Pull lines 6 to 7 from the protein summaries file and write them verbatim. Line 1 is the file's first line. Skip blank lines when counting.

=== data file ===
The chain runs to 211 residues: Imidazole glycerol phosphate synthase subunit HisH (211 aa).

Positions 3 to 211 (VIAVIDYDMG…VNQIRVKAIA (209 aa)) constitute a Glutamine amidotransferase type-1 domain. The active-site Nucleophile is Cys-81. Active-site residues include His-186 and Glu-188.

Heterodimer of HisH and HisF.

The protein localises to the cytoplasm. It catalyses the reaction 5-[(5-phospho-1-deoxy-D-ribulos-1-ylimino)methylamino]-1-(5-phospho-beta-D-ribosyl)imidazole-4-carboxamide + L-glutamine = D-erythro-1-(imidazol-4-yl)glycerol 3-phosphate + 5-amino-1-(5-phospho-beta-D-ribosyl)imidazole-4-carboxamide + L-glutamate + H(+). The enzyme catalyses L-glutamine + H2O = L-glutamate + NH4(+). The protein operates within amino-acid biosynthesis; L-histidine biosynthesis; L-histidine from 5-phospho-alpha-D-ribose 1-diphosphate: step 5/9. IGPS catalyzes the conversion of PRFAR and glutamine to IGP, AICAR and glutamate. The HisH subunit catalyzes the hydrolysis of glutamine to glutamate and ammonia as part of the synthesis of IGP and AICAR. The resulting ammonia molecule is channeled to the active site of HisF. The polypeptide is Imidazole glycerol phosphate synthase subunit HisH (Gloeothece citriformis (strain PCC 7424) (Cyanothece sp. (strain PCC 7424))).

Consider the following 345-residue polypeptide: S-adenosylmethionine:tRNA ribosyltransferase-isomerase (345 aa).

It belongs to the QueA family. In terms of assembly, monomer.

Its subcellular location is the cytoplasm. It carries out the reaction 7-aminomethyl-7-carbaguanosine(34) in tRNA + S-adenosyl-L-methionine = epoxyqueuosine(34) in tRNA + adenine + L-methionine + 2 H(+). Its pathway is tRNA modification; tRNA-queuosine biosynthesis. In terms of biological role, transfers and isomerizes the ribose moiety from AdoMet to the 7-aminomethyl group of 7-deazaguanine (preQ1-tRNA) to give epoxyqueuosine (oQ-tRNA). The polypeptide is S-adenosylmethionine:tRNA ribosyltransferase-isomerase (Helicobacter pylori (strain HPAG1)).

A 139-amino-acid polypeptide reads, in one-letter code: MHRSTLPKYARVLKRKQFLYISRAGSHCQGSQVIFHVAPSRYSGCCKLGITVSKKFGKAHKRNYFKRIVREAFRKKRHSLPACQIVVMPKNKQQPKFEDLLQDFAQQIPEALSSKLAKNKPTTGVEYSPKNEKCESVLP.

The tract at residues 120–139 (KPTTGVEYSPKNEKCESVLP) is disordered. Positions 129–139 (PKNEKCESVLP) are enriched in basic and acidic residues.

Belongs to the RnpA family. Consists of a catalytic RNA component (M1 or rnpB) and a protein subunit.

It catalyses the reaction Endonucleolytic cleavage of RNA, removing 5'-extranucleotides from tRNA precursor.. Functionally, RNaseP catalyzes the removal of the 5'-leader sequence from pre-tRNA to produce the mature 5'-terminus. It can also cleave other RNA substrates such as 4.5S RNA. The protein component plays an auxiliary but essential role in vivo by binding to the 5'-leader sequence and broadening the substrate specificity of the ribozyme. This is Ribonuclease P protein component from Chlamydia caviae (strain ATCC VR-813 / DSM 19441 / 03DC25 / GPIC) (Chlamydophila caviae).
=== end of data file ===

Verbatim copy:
It belongs to the QueA family. In terms of assembly, monomer.

Its subcellular location is the cytoplasm. It carries out the reaction 7-aminomethyl-7-carbaguanosine(34) in tRNA + S-adenosyl-L-methionine = epoxyqueuosine(34) in tRNA + adenine + L-methionine + 2 H(+). Its pathway is tRNA modification; tRNA-queuosine biosynthesis. In terms of biological role, transfers and isomerizes the ribose moiety from AdoMet to the 7-aminomethyl group of 7-deazaguanine (preQ1-tRNA) to give epoxyqueuosine (oQ-tRNA). The polypeptide is S-adenosylmethionine:tRNA ribosyltransferase-isomerase (Helicobacter pylori (strain HPAG1)).